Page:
Most recent performance
There are currently no scheduled performances of Apollo. It was last on stage 22 February—14 March 2013.
The ballet relates events surrounding Apollo, Greek god of music, from his birth to his assumption of the leadership of the muses on Mount Parnassus.
George Balanchine was just 24 when he created his ballet about the youthful Greek god Apollo. It was a landmark in his career, in which he moved from the modernism of earlier works to re-embrace and reinterpret classical choreography. The ballet also marked the start of a long, collaborative relationship with Igor Stravinsky, who produced a score of neoclassical vitality. Balanchine's Apollo had its premiere in Paris in 1928 (a few months after the unsuccessful premiere of the score in Washington with choreography by Adolf Bolm), and its success launched Balanchine onto the international stage.
The ballet opens with the birth of Apollo against a luminous blue background, evoking the Aegean Sea. Three muses, wearing brilliant white costumes, dance solo variations before Apollo dances a pas de deux with Terpsichore, the muse of dance. Balanchine’s choreography is perfectly in tune with Stravinsky’s music, which moves between dynamic playfulness and moments of solemnity.
News and features
22 June 2015
1 September 2014
28 August 2014
9 August 2014
6 May 2014
31 October 2013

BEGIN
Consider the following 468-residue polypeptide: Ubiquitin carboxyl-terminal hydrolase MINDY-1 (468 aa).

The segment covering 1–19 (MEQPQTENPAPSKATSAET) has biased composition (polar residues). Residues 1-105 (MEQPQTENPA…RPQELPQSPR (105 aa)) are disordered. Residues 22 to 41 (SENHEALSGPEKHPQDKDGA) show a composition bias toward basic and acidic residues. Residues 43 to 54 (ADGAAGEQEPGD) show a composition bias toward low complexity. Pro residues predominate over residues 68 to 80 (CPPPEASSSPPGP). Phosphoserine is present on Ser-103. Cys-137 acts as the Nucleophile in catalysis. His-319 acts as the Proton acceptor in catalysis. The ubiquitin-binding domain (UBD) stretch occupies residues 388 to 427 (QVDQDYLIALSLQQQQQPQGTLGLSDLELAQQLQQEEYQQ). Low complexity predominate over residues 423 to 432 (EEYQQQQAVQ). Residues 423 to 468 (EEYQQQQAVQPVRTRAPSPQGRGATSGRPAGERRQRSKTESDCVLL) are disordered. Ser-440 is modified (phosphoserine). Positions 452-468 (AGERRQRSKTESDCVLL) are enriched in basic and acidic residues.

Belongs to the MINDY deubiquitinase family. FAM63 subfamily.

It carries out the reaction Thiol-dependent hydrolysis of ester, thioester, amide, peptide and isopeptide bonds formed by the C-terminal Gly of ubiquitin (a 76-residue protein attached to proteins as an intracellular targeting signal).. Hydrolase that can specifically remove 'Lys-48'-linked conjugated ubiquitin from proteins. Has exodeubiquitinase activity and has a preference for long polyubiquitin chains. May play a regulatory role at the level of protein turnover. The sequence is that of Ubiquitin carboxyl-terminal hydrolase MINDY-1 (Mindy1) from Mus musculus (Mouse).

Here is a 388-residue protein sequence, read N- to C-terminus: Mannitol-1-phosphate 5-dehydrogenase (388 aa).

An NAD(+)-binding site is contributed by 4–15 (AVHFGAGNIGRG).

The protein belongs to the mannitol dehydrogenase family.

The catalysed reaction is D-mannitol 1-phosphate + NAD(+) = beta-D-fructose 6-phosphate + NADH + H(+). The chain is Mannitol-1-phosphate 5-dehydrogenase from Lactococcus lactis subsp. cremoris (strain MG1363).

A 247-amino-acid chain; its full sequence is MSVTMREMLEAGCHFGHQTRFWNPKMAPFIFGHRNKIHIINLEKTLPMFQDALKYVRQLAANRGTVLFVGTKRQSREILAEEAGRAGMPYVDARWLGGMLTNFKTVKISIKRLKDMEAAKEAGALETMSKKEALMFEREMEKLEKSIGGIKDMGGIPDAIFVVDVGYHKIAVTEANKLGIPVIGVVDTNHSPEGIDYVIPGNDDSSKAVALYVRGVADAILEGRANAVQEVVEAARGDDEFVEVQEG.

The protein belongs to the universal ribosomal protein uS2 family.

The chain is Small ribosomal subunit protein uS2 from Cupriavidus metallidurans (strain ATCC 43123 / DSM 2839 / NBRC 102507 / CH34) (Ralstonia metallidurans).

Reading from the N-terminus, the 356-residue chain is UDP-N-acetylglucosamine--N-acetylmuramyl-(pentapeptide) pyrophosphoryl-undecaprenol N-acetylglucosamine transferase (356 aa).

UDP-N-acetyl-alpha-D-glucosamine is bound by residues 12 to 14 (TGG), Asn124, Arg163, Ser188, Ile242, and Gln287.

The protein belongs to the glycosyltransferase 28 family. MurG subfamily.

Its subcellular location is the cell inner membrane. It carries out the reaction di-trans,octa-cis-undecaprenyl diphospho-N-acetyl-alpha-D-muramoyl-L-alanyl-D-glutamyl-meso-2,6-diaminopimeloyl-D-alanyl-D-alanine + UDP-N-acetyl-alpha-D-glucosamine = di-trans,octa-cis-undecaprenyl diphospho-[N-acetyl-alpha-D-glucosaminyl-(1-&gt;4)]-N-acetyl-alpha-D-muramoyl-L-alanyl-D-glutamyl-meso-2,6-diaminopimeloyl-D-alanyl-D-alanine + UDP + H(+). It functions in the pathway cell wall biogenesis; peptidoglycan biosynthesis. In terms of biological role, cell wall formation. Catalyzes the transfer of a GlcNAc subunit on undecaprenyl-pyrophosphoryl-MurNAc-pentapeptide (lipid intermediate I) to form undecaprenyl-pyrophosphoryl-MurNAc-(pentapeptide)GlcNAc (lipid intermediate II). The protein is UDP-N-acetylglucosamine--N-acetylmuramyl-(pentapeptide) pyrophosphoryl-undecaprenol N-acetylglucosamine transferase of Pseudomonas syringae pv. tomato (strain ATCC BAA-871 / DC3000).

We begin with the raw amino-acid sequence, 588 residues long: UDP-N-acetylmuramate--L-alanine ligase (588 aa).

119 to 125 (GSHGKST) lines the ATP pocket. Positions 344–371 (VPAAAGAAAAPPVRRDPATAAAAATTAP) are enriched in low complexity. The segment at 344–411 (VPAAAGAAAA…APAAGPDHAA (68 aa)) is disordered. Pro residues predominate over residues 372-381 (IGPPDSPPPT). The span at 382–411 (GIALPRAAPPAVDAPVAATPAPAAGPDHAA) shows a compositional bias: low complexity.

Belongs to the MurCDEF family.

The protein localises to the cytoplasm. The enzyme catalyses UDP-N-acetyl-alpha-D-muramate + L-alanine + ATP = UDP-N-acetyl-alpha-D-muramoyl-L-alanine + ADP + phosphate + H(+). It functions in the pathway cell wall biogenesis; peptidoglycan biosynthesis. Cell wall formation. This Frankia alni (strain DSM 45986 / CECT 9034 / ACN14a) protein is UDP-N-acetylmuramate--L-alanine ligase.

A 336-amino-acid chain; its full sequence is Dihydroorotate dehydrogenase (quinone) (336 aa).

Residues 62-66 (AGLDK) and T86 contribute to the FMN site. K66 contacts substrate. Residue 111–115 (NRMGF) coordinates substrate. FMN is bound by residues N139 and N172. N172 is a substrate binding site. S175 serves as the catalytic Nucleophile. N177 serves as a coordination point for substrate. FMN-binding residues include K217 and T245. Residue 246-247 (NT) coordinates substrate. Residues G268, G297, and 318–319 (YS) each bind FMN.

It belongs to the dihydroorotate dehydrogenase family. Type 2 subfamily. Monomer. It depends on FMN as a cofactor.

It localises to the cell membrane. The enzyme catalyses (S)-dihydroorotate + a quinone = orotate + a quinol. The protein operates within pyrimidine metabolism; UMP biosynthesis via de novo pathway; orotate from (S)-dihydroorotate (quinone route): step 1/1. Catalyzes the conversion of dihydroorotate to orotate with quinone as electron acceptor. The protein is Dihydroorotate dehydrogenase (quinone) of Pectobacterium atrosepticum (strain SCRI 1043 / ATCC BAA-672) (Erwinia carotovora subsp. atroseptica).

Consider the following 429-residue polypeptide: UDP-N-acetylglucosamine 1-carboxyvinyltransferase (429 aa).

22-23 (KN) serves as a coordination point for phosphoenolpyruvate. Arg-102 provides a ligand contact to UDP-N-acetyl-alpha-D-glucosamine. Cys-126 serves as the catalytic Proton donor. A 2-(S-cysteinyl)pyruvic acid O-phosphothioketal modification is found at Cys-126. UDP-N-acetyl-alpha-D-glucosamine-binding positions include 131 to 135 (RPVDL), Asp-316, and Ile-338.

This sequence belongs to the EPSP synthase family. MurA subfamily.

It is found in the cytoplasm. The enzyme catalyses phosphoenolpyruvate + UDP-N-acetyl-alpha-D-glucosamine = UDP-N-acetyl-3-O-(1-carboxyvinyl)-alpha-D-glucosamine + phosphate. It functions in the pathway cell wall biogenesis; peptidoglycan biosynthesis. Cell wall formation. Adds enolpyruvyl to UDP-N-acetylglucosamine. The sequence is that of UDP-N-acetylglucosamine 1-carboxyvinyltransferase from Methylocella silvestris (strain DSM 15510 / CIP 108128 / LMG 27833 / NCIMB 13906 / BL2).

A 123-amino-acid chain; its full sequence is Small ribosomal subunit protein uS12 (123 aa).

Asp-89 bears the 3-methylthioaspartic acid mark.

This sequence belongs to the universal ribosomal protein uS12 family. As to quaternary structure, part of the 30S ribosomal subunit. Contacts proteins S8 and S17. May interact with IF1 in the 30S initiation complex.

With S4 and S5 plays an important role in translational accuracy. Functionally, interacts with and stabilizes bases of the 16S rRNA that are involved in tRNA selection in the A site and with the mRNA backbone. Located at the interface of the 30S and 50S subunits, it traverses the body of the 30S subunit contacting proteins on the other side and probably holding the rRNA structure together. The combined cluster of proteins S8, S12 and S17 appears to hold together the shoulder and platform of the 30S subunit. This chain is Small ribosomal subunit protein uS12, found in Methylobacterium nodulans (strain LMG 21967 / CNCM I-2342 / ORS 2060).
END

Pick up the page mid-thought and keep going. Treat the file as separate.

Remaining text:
Apollo (originally Apollon musagète and variously known as Apollo musagetes, Apolo Musageta, and Apollo, Leader of the Muses) is a ballet in two tableaux composed between 1927 and 1928 by Igor Stravinsky. It was choreographed in 1928 by twenty-four-year-old George Balanchine, with the composer contributing the libretto. The scenery and costumes were designed by André Bauchant, with new costumes by Coco Chanel in 1929. The scenery was executed by Alexander Shervashidze, with costumes under the direction of Mme. A. Youkine. The American patron of the arts Elizabeth Sprague Coolidge had commissioned the ballet in 1927 for a festival of contemporary music to be held the following year at the Library of Congress in Washington, D.C. The story centres on Apollo, the Greek god of music, who is visited by three Muses: Terpsichore, muse of dance and song; Polyhymnia, muse of mime; and Calliope, muse of poetry. The ballet takes Classical antiquity as its subject, though its plot suggests a contemporary situation. It is concerned with the reinvention of tradition, since its inspiration is "classique" or even post-baroque. It uses a chamber orchestra with 34 string instruments (8. 184.108.40.206).